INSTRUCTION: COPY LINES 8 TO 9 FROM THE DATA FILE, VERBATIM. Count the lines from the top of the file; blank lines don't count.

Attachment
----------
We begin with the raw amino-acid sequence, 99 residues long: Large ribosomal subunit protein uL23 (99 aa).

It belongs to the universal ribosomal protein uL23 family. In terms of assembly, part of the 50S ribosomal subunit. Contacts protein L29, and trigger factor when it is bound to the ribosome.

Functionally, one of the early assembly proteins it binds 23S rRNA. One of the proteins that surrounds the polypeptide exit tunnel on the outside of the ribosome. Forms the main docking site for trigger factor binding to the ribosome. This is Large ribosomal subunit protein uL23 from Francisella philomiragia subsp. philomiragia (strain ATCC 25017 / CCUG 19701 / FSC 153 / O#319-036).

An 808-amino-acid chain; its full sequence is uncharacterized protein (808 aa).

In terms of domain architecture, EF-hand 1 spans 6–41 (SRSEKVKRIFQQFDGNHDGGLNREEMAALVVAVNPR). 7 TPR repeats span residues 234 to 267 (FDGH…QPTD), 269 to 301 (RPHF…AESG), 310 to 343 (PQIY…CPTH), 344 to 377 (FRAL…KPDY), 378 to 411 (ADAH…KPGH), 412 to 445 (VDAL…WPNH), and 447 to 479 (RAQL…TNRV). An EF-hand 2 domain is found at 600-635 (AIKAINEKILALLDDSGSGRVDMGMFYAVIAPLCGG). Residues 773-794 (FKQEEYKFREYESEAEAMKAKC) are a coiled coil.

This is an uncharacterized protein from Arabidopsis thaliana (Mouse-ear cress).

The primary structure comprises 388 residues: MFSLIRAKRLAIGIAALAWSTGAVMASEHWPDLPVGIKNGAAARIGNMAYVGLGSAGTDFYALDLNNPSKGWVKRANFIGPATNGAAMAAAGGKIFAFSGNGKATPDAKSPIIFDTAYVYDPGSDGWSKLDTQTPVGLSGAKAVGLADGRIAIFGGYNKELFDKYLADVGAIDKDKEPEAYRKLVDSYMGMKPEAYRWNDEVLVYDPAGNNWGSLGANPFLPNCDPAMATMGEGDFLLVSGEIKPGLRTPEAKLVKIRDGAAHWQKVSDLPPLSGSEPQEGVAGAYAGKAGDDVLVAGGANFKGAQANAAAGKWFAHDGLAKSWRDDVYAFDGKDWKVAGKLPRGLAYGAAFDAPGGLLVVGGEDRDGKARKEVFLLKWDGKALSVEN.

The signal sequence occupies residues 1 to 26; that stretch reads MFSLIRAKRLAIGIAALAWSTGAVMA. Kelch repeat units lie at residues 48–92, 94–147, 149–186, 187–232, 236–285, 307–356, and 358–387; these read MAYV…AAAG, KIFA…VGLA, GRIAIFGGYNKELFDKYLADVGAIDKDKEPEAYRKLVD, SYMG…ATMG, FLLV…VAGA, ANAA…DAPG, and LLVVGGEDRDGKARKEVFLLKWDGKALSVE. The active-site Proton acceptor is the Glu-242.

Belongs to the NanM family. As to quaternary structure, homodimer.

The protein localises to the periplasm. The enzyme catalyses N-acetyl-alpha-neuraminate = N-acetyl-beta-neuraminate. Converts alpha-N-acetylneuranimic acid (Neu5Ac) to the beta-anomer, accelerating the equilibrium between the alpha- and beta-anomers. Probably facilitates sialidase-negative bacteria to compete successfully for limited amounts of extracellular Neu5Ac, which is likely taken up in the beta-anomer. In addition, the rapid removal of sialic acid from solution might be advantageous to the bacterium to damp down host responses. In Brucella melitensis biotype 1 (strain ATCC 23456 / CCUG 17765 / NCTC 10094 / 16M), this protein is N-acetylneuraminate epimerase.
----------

The signal sequence occupies residues 1 to 26; that stretch reads MFSLIRAKRLAIGIAALAWSTGAVMA. Kelch repeat units lie at residues 48–92, 94–147, 149–186, 187–232, 236–285, 307–356, and 358–387; these read MAYV…AAAG, KIFA…VGLA, GRIAIFGGYNKELFDKYLADVGAIDKDKEPEAYRKLVD, SYMG…ATMG, FLLV…VAGA, ANAA…DAPG, and LLVVGGEDRDGKARKEVFLLKWDGKALSVE. The active-site Proton acceptor is the Glu-242.

Belongs to the NanM family. As to quaternary structure, homodimer.